Vienna Kaylan ’19 has filled a void at the University, bringing affordable and trendy vintage clothes to campus with a series of pop-up shops. Her brand, You and Ayla (@you.and.ayla), sells a collection of vintage items hand-picked and curated by Kaylan over a number of years. The Argus recently sat down with her to discuss the success of her business, the future of the brand, and advice she has for other young entrepreneurs.

The Argus: Why don’t you start by telling me a little bit about your business.



Vienna Kaylan: I have a business called You and Ayla, which is a vintage clothing company of pieces that I’ve sourced and collected from across the U.S. We fix up and re-sell at a really affordable price, to really focus on a sustainable clothing option that is also affordable for people at Wesleyan. I feel like when I think of sustainable clothing options now, they are always really expensive, and there is a lot of online shopping at Wesleyan that accumulates a lot of waste. I’m obsessed with clothing and styling, so I just kind of wanted to bring that to campus and share it with people, and price it at a point where everyone could participate in both being sustainable and feeling stylish and beautiful.

A: When did it start?

VK: I started it over the summer. I’ve been collecting pieces since I got back from abroad last fall, but I started selling this year at Wesleyan in the fall. It’s me, and [grad student] JR Bascombe helps me. He helps with the business side, and my friends help, whether it’s lending me a car to come down to Usdan to sell there, or just really showing support and advertising it. It’s been a community effort which has been really fun.

A: Have you seen a lot of success at Wesleyan?

VK: Definitely. It’s interesting how accessibility is really helpful at Wesleyan. Being able to walk through Usdan and find stuff has been really great for people, and it’s something that I know I love, like when I walk through clothing being sold at Usdan, I love that. I love not having to go off campus to look for stuff. We’ve seen a lot of people buy a lot of things at once, which is really exciting, and transitioning from seasons being able to price really warm jackets really well, and see people stock up and bring themselves into the next season has also been really special. Every single piece I’ve picked out myself, and would wear myself, and adore, so it’s really cool to see people wearing them around campus. That’s been really, really rewarding.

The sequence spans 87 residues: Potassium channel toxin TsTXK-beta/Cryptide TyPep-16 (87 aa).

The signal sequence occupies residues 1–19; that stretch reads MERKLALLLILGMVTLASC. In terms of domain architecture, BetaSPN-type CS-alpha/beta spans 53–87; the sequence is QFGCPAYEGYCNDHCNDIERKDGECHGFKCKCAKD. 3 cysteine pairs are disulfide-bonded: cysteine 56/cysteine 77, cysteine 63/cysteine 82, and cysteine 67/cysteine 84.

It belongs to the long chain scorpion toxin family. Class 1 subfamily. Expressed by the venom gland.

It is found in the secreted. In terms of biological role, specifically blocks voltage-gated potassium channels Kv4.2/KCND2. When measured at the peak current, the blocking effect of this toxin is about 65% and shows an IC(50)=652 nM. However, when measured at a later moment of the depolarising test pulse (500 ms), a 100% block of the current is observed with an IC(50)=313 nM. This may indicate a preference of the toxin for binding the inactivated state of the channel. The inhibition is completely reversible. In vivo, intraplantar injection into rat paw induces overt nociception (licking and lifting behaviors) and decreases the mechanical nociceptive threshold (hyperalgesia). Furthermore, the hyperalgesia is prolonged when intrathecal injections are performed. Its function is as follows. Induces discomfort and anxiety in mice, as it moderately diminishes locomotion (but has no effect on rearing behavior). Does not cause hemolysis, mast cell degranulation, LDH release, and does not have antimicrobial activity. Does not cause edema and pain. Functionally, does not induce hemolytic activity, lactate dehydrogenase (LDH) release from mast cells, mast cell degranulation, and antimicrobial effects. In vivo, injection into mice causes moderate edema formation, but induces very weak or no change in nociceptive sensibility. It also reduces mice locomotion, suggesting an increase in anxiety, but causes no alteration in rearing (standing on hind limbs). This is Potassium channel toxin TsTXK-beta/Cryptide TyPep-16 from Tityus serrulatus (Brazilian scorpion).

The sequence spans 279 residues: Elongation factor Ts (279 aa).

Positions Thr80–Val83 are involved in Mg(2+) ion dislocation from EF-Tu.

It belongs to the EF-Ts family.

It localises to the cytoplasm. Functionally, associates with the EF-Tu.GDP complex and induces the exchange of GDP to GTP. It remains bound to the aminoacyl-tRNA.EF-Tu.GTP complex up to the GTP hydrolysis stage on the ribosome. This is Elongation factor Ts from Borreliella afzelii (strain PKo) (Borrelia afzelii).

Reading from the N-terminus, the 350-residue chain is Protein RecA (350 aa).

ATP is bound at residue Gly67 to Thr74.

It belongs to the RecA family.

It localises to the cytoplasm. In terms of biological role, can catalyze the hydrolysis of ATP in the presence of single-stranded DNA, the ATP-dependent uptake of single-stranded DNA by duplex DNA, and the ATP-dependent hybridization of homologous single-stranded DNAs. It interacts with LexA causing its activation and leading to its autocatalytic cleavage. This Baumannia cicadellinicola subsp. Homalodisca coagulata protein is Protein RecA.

A: Where do you get the clothing?

VK: A lot of the stuff I’ve been collecting from my mom for years and years, since she’s a huge fashion junkie. A lot of the stuff is from vintage shops across the Midwest. I did a trip there over the summer, which was so much fun. A lot of my friends from home donate really beautiful pieces that they don’t have space for in their closets anymore. Some stuff I got abroad and brought back, from London, and a lot of old family pieces I’ve collected. It’s been a process of me collecting pieces for years, that [don’t] all fit me or anything like that.

A: Where do you keep all of these pieces?

VK: We store a lot of stuff on Brainerd, where my friend has an apartment. 

A: Do you want to continue this after you graduate?

VK: Yeah, definitely! I want to do it in New York, and I want to do deliveries. I’m always thinking about how to minimize, because I know the weight that e-commerce does have in terms of generating waste. I’m not super educated on the ways that you can minimize that, but I do want to sell online and figure out a delivery system, or just start traditional e-commerce and figure out how to reduce waste from a traditional e-commerce kind of bracket. I do want it to live on after Wesleyan. I want it to continue to be a resource for really cute pieces that you know you’re going to get at a good price, and that you know are going to be really good quality. I want to be a first-stop shop for people if they’re thinking about adding another really beautiful piece to their collection. I also want to be an alternative to going to these fast-fashion marketplaces, like Zara or Urban Outfitters. There, you are finding something really cute that’s like $70, but you can’t even begin to trace the train of production. I would love to continue to be a one-stop shop where people can buy really well-priced and sustainably sourced clothing.

A: How many pop-up shops have you done at Wesleyan?

VK: I’ve done four or five, and we’ve done them outside and inside of Usdan. They’ve all been really fun, and getting to talk to people is so nice. I am hoping to do one more before school ends, but it’s a really big endeavor getting everything out and set up. Also, my last semester is so swamped, so I’m not sure. People come and look through the stuff all the time though, which is nice, so people can always come and take stuff. I hope to keep it kind of alive as a resource if anyone does want anything.

A: Any advice you’d give to anyone who’s trying to break into this type of work?

VK: Totally. I think just really think about how you can bring value to people, whether that’s being affordable or presenting another option to engaging in the fast-fashion market. Think about what is really important to you. I think the most important thing to me is selling pieces that I’m really passionate about, and that I really love, and that I know other people would love. Also, being an affordable resource. I don’t know a ton logistically [about] how sustainability and fashion interact, but I know that presenting people with another option to ordering online is a good first step, and that’s important to me. Think about what you could feasibly get done when you’re at Wesleyan and how you can make that happen.


Kaye Dyja can be reached at

Jane Herz can be reached at

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